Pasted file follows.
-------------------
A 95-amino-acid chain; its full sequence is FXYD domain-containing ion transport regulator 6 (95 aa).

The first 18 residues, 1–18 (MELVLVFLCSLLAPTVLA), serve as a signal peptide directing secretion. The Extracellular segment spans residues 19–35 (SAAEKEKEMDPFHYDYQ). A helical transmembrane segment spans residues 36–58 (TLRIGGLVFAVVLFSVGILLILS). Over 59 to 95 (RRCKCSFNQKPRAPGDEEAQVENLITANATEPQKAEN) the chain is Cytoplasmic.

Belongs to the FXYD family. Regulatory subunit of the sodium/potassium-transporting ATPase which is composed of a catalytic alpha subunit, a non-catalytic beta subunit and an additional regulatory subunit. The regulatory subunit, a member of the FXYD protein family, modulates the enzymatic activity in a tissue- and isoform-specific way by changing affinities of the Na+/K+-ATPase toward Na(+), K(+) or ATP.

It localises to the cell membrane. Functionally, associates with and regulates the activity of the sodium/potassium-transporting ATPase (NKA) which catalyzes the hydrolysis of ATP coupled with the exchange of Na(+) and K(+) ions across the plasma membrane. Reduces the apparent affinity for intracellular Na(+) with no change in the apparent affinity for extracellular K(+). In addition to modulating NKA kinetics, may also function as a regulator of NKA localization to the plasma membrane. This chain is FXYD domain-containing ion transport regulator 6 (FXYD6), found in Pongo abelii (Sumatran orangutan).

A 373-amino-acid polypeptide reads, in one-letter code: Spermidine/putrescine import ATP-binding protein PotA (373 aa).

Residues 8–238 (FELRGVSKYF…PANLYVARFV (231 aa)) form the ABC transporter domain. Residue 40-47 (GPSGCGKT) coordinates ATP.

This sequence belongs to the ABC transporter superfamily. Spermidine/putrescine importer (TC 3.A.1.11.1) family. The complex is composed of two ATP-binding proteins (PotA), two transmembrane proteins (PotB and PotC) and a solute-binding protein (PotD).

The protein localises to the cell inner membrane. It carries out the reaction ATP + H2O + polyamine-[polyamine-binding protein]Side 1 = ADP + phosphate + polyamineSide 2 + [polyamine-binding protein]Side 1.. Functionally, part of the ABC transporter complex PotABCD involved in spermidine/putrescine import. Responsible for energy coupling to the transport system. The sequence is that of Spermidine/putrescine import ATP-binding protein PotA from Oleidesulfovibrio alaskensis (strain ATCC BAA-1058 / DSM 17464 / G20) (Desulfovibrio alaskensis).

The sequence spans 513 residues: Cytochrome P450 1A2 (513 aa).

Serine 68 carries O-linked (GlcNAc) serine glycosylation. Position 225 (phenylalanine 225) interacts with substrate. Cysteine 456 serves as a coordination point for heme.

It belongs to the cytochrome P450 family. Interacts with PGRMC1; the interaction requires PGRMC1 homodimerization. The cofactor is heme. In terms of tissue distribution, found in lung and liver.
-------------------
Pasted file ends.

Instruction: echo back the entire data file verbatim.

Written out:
A 95-amino-acid chain; its full sequence is FXYD domain-containing ion transport regulator 6 (95 aa).

The first 18 residues, 1–18 (MELVLVFLCSLLAPTVLA), serve as a signal peptide directing secretion. The Extracellular segment spans residues 19–35 (SAAEKEKEMDPFHYDYQ). A helical transmembrane segment spans residues 36–58 (TLRIGGLVFAVVLFSVGILLILS). Over 59 to 95 (RRCKCSFNQKPRAPGDEEAQVENLITANATEPQKAEN) the chain is Cytoplasmic.

Belongs to the FXYD family. Regulatory subunit of the sodium/potassium-transporting ATPase which is composed of a catalytic alpha subunit, a non-catalytic beta subunit and an additional regulatory subunit. The regulatory subunit, a member of the FXYD protein family, modulates the enzymatic activity in a tissue- and isoform-specific way by changing affinities of the Na+/K+-ATPase toward Na(+), K(+) or ATP.

It localises to the cell membrane. Functionally, associates with and regulates the activity of the sodium/potassium-transporting ATPase (NKA) which catalyzes the hydrolysis of ATP coupled with the exchange of Na(+) and K(+) ions across the plasma membrane. Reduces the apparent affinity for intracellular Na(+) with no change in the apparent affinity for extracellular K(+). In addition to modulating NKA kinetics, may also function as a regulator of NKA localization to the plasma membrane. This chain is FXYD domain-containing ion transport regulator 6 (FXYD6), found in Pongo abelii (Sumatran orangutan).

A 373-amino-acid polypeptide reads, in one-letter code: Spermidine/putrescine import ATP-binding protein PotA (373 aa).

Residues 8–238 (FELRGVSKYF…PANLYVARFV (231 aa)) form the ABC transporter domain. Residue 40-47 (GPSGCGKT) coordinates ATP.

This sequence belongs to the ABC transporter superfamily. Spermidine/putrescine importer (TC 3.A.1.11.1) family. The complex is composed of two ATP-binding proteins (PotA), two transmembrane proteins (PotB and PotC) and a solute-binding protein (PotD).

The protein localises to the cell inner membrane. It carries out the reaction ATP + H2O + polyamine-[polyamine-binding protein]Side 1 = ADP + phosphate + polyamineSide 2 + [polyamine-binding protein]Side 1.. Functionally, part of the ABC transporter complex PotABCD involved in spermidine/putrescine import. Responsible for energy coupling to the transport system. The sequence is that of Spermidine/putrescine import ATP-binding protein PotA from Oleidesulfovibrio alaskensis (strain ATCC BAA-1058 / DSM 17464 / G20) (Desulfovibrio alaskensis).

The sequence spans 513 residues: Cytochrome P450 1A2 (513 aa).

Serine 68 carries O-linked (GlcNAc) serine glycosylation. Position 225 (phenylalanine 225) interacts with substrate. Cysteine 456 serves as a coordination point for heme.

It belongs to the cytochrome P450 family. Interacts with PGRMC1; the interaction requires PGRMC1 homodimerization. The cofactor is heme. In terms of tissue distribution, found in lung and liver.